Flash PMIs: What to Expect from Eurozone Data

Preliminary PMI data will be released on Tuesday as earnings season starts to kick off

Sara Silano 19 April, 2024 | 12:28AM
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Financial markets are awaiting the “flash” estimates for purchasing managers’ indexes™ (PMI®) in the UK and eurozone on April 23. They are initial estimates for the current month that are subject to revision.

In the eurozone, the HCOB Flash Eurozone PMI, released by S&P Global on Tuesday, will provide an updated snapshot of the health of the economy, after the first quarter was characterised by better than expected activity data. According to FactSet, the consensus estimate for April's composite index is 50.6, above the line that marks expansion from contraction (50).

In March, the seasonally adjusted HCOB Eurozone Composite PMI Output Index – a weighted average of the HCOB Manufacturing PMI Output Index and the HCOB Services PMI Business Activity Index – rose from 49.2 of February to 50.3. It was led by the service sector, where the index rose to 51.5. The eurozone economy also returned to growth for the first time since May 2023.

In a note, Goldman Sachs writes that we are seeing “continued improvement in the euro area headline numbers, coupled with continued optimism for the upcoming year”.

What does PMI Data Mean for Investors?

As earnings season is kicking off, the PMI survey provides important insights on what to expect. According to Goldman Sachs, “the economic data is inflecting, and European earnings have not (yet) benefited from this pick-up”.

According to the investment bank, in Europe, consensus expects first-quarter earnings per share (EPS) to fall 15% on annual basis for companies that provide quarterly data. The consensus also expects that the median company in the Stoxx 600 to have flat earnings in the first quarter.

“With lower earnings expectations, we think the bar to beat expectations is not too high and that the improvement in the cyclical backdrop should provide room for positive commentary from companies and potentially feed through to upgrades to 2024 guidance,” added Goldman Sachs’ analysts. They expect the positive earnings surprise to be broader than in the first quarter, where it was mainly concentrated in large caps and GRANOLAS.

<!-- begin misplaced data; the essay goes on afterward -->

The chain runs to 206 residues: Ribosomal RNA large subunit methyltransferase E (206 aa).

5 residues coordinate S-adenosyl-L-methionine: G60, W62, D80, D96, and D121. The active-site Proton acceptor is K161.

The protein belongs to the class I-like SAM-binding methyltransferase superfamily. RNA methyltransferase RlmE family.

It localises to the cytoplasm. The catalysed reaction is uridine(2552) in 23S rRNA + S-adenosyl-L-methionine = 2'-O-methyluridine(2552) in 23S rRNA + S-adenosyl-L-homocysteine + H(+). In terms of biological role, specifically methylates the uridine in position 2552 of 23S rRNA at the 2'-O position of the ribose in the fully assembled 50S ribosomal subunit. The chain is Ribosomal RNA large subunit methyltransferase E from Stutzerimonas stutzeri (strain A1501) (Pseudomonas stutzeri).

What to Expect from the ECB in June

PMI survey provides important insights for future ECB interest rate decisions. March survey data also signalled broader easing of inflationary pressures as the rate at which operating costs and selling charges are increasing, fell.

Commenting on the data, Cyrus de la Rubia, chief economist at Hamburg Commercial Bank, says that if the trend continues, it will probably be welcomed by the European Central Bank (ECB), However, “it's premature to discern a clear trend from this data”.

At the April meeting, the ECB further signalled a rate cut in June, citing both a slowdown in wage growth and independence from Federal Reserve monetary policy decisions. The pace of cuts beyond June, however, remains uncertain and will depend on the data. Goldman Sachs forecasts four sequential 25 basis points cuts this year (June, July, September and December) and three (quarterly) in 2025, to reach a terminal rate of 2.25%.

Nomura expects four cuts of 25bp this year, but only two in 2025, bringing the repo rate to 2.5%. It adds that “ECB can cut rates independently of the Fed, so long as the macroeconomic cycle in the euro area decouples from that of the US, and the inflation data in the euro area allows the ECB to diverge from the Fed.”

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About Author

Sara Silano

Sara Silano  is Editorial Manager for Morningstar Italy

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